The iconic image from the foursome’s provocative tenure, before the group swelled to a larger organization and then disbanded in the ’80s, is a 1972 photo showing Valdez, looking like a nervous spokesmodel, posing by a wall on which her cohorts’ names are tagged. Though the photo yields few clues, the lines of architecture betray the transgression’s location, as confirmed by the work’s title: Spraypaint LACMA.
Gamboa Jr. referred to Asco’s aerosol siege, spurred by a LACMA curator’s derogatory comments about Chicanos and their art, as “the first conceptual work of Chicano art to be exhibited at LACMA,” and that tongue twister of a description goes to the heart of Asco, which is presented as a touchstone for this exhibition of works by mostly much younger artists. Asco’s art can be described using multiple choices from a long list of categories — guerilla, graffiti, performance, conceptual, postminimalist, interventionist, critique of representation, institutional critique, Chicano, post-Chicano and so on. Add art after any of the words listed, then add in photography, film, video, painting, drawing and sculpture, and you have a lexicon for delving into Asco and the rest of this impressive show.
The exhibition’s curators, Howard N. Fox and Rita Gonzalez of LACMA, and Chon A. Noriega, director of the Chicano Studies Research Center at UCLA, brought together 120 works by 31 artists, with the goal of following “an idea rather than representing a constituency,” thus focusing on a slice of art produced by young artists with mostly Mexican roots, working from “conceptual and interventionist tendencies.”
No doubt, much of what is on view at LACMA can squeeze into this curatorial garb. Consider Sandra de la Loza, who has placed unauthorized plaques around the city to commemorate overlooked, or, in the case of David Alfaro Siqueiros’ 1932 Tropical America mural, literally whitewashed history. At LACMA, she creates a museum exhibit within the museum exhibit, offering documents and souvenirs that reveal brutal, ruthless, occasionally romanticized and at times downright bizarre ways in which white-Chicano relations have manifested themselves in Los Angeles culture, while her video work animates the terra-cotta figures in downtown L.A.’s Fort Moore Pioneer Memorial frieze so as to desolidify popular accounts of regional history.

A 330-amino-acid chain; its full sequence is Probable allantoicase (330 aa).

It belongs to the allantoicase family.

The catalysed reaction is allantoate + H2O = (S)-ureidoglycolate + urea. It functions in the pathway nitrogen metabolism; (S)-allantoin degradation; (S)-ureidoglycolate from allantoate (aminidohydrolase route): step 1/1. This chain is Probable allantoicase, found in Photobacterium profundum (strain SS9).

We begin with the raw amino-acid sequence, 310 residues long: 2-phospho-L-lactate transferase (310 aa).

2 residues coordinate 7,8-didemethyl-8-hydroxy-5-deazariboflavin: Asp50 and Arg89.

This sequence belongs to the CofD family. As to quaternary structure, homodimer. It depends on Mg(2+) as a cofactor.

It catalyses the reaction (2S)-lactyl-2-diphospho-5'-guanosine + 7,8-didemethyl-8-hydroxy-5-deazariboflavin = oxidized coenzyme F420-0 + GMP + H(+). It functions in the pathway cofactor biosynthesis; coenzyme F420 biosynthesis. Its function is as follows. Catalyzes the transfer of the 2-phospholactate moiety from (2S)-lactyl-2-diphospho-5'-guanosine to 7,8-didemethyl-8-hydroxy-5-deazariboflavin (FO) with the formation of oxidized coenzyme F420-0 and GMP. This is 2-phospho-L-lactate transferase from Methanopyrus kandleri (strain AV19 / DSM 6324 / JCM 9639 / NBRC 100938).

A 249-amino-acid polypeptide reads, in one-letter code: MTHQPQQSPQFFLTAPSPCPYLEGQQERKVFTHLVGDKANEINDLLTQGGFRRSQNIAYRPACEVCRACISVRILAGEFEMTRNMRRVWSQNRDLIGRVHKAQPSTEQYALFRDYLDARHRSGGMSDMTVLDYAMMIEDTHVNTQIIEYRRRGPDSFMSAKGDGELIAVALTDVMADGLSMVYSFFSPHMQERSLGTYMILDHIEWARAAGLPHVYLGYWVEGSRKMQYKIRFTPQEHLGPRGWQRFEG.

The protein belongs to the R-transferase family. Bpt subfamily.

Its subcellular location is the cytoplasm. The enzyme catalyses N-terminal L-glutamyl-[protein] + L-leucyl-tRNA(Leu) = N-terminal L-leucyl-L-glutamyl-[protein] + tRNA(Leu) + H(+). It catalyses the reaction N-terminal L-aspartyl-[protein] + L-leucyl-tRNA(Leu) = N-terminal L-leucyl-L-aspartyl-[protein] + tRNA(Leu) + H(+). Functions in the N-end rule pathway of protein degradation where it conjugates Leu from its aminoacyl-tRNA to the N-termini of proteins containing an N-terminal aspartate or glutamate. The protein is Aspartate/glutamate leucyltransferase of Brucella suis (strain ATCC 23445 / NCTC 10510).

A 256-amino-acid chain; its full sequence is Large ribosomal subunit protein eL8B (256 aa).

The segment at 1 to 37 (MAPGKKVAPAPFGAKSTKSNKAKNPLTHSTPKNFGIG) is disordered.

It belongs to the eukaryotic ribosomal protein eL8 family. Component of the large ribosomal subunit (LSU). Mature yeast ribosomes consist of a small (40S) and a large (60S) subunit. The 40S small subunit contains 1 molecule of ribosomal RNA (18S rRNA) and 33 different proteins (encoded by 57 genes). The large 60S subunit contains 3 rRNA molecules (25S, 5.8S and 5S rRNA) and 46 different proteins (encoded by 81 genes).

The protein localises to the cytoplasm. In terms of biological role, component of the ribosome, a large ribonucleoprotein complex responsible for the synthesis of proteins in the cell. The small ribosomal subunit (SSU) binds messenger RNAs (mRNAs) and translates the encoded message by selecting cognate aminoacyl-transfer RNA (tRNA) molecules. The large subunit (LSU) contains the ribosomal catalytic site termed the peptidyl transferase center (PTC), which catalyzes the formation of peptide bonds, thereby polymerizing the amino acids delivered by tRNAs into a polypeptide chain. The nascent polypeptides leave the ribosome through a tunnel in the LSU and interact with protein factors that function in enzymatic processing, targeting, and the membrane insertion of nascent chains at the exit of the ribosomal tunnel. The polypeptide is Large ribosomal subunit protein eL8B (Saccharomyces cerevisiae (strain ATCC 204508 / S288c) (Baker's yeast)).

Equally smart, conceptually rooted and interventionist in the most brilliant of ways is Ruben Ochoa, whose works of the past few years have utilized a variety of postminimalist strategies to breach ethnic, cultural and class barriers, as well as the literal barriers that shape the urban experience. His “Phantom” exhibit includes the documents and relics from a project in which Ochoa covered sections of a freeway divider wall with digital photo wallpaper, creating the illusion that sections of the wall had been removed to reveal the hillside behind it.
But the more you examine “Phantom Sightings,” the clearer it becomes that the curators didn’t actually succeed in defining a slice of artistic production and then locate the artists within it. Rather, in an odd reductionism, perhaps even a kind of essentializing, they imagined a show, and a group of artists, narrower than either are.